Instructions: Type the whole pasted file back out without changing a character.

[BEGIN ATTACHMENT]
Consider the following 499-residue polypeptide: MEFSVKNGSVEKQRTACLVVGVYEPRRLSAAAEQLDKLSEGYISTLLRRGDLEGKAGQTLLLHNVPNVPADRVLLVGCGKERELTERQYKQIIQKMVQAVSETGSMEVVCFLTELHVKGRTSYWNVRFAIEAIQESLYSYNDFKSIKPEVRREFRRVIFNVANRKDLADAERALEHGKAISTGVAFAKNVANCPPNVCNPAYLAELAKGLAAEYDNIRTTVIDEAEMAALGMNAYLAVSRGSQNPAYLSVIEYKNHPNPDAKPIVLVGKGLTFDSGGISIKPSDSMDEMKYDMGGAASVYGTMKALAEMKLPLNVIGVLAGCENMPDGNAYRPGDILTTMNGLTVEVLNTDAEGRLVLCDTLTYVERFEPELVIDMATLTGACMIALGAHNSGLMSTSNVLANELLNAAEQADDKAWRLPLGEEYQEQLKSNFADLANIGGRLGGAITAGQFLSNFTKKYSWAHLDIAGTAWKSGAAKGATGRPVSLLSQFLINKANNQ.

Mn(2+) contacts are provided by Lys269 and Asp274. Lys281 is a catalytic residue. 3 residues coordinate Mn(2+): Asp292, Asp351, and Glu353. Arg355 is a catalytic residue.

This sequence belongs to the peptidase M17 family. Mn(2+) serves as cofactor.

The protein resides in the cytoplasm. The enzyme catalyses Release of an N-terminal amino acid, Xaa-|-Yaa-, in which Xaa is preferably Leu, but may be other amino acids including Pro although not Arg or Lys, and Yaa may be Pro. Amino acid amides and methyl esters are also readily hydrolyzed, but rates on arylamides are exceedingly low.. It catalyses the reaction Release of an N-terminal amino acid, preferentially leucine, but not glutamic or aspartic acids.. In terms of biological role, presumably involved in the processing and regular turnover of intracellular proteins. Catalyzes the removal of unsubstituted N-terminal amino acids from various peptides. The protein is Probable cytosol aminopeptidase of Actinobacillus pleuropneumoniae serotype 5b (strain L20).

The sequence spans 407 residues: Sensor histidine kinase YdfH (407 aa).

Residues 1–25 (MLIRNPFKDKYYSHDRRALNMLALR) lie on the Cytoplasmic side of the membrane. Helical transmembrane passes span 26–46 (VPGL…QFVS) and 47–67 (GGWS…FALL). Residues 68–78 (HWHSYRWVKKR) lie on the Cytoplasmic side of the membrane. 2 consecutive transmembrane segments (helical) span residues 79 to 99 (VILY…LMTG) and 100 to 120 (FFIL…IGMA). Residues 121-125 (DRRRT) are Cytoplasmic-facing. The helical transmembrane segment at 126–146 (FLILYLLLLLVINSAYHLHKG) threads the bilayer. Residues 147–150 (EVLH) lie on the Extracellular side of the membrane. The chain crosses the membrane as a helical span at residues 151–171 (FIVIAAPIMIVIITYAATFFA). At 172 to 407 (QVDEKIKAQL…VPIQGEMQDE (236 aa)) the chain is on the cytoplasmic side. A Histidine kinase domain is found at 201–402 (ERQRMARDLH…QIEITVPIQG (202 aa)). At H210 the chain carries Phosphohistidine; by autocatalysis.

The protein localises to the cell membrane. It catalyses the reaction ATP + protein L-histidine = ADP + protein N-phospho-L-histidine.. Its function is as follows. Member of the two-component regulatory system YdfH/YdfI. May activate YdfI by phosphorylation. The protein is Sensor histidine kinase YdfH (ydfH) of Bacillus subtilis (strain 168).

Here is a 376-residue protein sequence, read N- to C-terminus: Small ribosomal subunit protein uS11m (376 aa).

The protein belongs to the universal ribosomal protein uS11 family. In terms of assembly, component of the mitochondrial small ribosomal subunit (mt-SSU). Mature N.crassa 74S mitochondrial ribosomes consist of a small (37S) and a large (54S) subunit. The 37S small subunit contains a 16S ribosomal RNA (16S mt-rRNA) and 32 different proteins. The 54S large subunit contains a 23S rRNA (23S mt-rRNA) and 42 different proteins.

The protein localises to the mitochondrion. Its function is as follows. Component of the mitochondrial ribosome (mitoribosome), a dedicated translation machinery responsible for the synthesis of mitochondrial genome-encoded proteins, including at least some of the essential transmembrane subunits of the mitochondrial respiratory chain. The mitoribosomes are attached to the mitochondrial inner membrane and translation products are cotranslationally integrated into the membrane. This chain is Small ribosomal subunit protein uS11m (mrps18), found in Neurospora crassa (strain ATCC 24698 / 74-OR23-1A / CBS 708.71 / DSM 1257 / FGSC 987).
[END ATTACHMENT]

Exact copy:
Consider the following 499-residue polypeptide: MEFSVKNGSVEKQRTACLVVGVYEPRRLSAAAEQLDKLSEGYISTLLRRGDLEGKAGQTLLLHNVPNVPADRVLLVGCGKERELTERQYKQIIQKMVQAVSETGSMEVVCFLTELHVKGRTSYWNVRFAIEAIQESLYSYNDFKSIKPEVRREFRRVIFNVANRKDLADAERALEHGKAISTGVAFAKNVANCPPNVCNPAYLAELAKGLAAEYDNIRTTVIDEAEMAALGMNAYLAVSRGSQNPAYLSVIEYKNHPNPDAKPIVLVGKGLTFDSGGISIKPSDSMDEMKYDMGGAASVYGTMKALAEMKLPLNVIGVLAGCENMPDGNAYRPGDILTTMNGLTVEVLNTDAEGRLVLCDTLTYVERFEPELVIDMATLTGACMIALGAHNSGLMSTSNVLANELLNAAEQADDKAWRLPLGEEYQEQLKSNFADLANIGGRLGGAITAGQFLSNFTKKYSWAHLDIAGTAWKSGAAKGATGRPVSLLSQFLINKANNQ.

Mn(2+) contacts are provided by Lys269 and Asp274. Lys281 is a catalytic residue. 3 residues coordinate Mn(2+): Asp292, Asp351, and Glu353. Arg355 is a catalytic residue.

This sequence belongs to the peptidase M17 family. Mn(2+) serves as cofactor.

The protein resides in the cytoplasm. The enzyme catalyses Release of an N-terminal amino acid, Xaa-|-Yaa-, in which Xaa is preferably Leu, but may be other amino acids including Pro although not Arg or Lys, and Yaa may be Pro. Amino acid amides and methyl esters are also readily hydrolyzed, but rates on arylamides are exceedingly low.. It catalyses the reaction Release of an N-terminal amino acid, preferentially leucine, but not glutamic or aspartic acids.. In terms of biological role, presumably involved in the processing and regular turnover of intracellular proteins. Catalyzes the removal of unsubstituted N-terminal amino acids from various peptides. The protein is Probable cytosol aminopeptidase of Actinobacillus pleuropneumoniae serotype 5b (strain L20).

The sequence spans 407 residues: Sensor histidine kinase YdfH (407 aa).

Residues 1–25 (MLIRNPFKDKYYSHDRRALNMLALR) lie on the Cytoplasmic side of the membrane. Helical transmembrane passes span 26–46 (VPGL…QFVS) and 47–67 (GGWS…FALL). Residues 68–78 (HWHSYRWVKKR) lie on the Cytoplasmic side of the membrane. 2 consecutive transmembrane segments (helical) span residues 79 to 99 (VILY…LMTG) and 100 to 120 (FFIL…IGMA). Residues 121-125 (DRRRT) are Cytoplasmic-facing. The helical transmembrane segment at 126–146 (FLILYLLLLLVINSAYHLHKG) threads the bilayer. Residues 147–150 (EVLH) lie on the Extracellular side of the membrane. The chain crosses the membrane as a helical span at residues 151–171 (FIVIAAPIMIVIITYAATFFA). At 172 to 407 (QVDEKIKAQL…VPIQGEMQDE (236 aa)) the chain is on the cytoplasmic side. A Histidine kinase domain is found at 201–402 (ERQRMARDLH…QIEITVPIQG (202 aa)). At H210 the chain carries Phosphohistidine; by autocatalysis.

The protein localises to the cell membrane. It catalyses the reaction ATP + protein L-histidine = ADP + protein N-phospho-L-histidine.. Its function is as follows. Member of the two-component regulatory system YdfH/YdfI. May activate YdfI by phosphorylation. The protein is Sensor histidine kinase YdfH (ydfH) of Bacillus subtilis (strain 168).

Here is a 376-residue protein sequence, read N- to C-terminus: Small ribosomal subunit protein uS11m (376 aa).

The protein belongs to the universal ribosomal protein uS11 family. In terms of assembly, component of the mitochondrial small ribosomal subunit (mt-SSU). Mature N.crassa 74S mitochondrial ribosomes consist of a small (37S) and a large (54S) subunit. The 37S small subunit contains a 16S ribosomal RNA (16S mt-rRNA) and 32 different proteins. The 54S large subunit contains a 23S rRNA (23S mt-rRNA) and 42 different proteins.

The protein localises to the mitochondrion. Its function is as follows. Component of the mitochondrial ribosome (mitoribosome), a dedicated translation machinery responsible for the synthesis of mitochondrial genome-encoded proteins, including at least some of the essential transmembrane subunits of the mitochondrial respiratory chain. The mitoribosomes are attached to the mitochondrial inner membrane and translation products are cotranslationally integrated into the membrane. This chain is Small ribosomal subunit protein uS11m (mrps18), found in Neurospora crassa (strain ATCC 24698 / 74-OR23-1A / CBS 708.71 / DSM 1257 / FGSC 987).